The largest wind farm in Canada is now generating power on the shores of Georgian Bay south of Sudbury — and, in the future, what could be just as big is a new model for working with First Nations.
Henvey Inlet wind farm 1:11
Inside the front door of the wind turbine is not much bigger than an elevator, but then you look up 130 metres to the top.
The 87 wind turbines that have been turning since early September in Henvey Inlet are the largest in North America.
“They’re absolutely huge. Two football fields basically,” says Frank Davis, the country head for Pattern Energy in Canada.
The potential power output of this wind farm is also huge. It’s annual capacity is around 300 megawatts, enough electricity for about 100,000 homes.
But the biggest impact could be for Henvey Inlet First Nation, which owns half of the project.
Davis says that’s a “unique” situation in the wind power industry, where companies typically give a First Nation an annual payment for setting up on their territory, or in some cases a small ownership share.
In Henvey Inlet, the community and the company will split the decision-making and the profits 50-50.
“It’s fair to say this will be a very significant, life-changing type reality for the First Nation as we begin to see revenue come out of this project,” says Davis.
Henvey Inlet band councillor Pat Brennan says the community first started looking into wind power 10 years ago, when it was identified as one of the few economic development opportunities for the small community of 160 about an hour’s drive south of Sudbury.
He says it took years for the community to develop its own land code and match it with provincial and federal environmental regulations that would allow a wind farm to set up shop on their land along Georgian Bay.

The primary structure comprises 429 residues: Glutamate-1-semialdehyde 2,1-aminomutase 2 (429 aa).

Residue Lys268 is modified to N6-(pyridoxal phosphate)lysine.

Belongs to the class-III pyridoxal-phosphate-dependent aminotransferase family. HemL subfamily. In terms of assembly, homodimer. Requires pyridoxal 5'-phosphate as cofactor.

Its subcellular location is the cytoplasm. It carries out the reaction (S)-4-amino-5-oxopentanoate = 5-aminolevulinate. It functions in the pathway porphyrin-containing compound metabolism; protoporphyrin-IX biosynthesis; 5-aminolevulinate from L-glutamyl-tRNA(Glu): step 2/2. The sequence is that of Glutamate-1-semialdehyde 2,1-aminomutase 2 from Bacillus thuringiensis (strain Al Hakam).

“The hurdles were monumental,” says Brennan, whose been on council for seven years.
“We knew if we were going to proceed, we basically had to design our own environmental stewardship regime.”
Brennan says Henvey Inlet then insisted on a 50-50 partnership with the wind companies that came courting and eventually tied the knot with U.S.-based Pattern Energy.
He says every time the band council meets, they talk about how there is a 20 per cent shortfall in funding from the federal government to pay for everything from education to cultural programs.
On top of addressing some immediate needs in the community, Brennan says some of the revenue from the wind farm will be put into a trust that future Henvey Inlet citizens can access for post-secondary education and other needs.
“The community is excited knowing life will change,” says Brennan.
The First Nation was evacuated last year for the massive Parry Sound 33 forest fire that started during the construction of the wind farm.
Brennan says that raised concerns in the community, but less about their safety and more about the impact the fire will have on the environment.
“It was obviously quite concerning at that point in time, because anything that happens with lands or species of habitat is obviously a great concern,” he says, adding that the First Nation is beginning to study what long-term affects the forest fire might have.
Asked if the evacuation and the fire tainted some of the excitement about the project, Davis says his company works hard to build relationships with the communities where they work.
“We focus a lot on engagement with our neighbours, that engagement doesn’t stop after we construct and start operating,” he says.
The Henvey Inlet wind farm is expected to create about 40 permanent jobs and provide about $1 million in funding over 20 years to the nearby municipalities of Carling, McDougall, Seguin and the Township of the Archipelago.
The project has an agreement to provide power to the provincial grid for 20 years and right now, the plan is that the turbines would come down after that.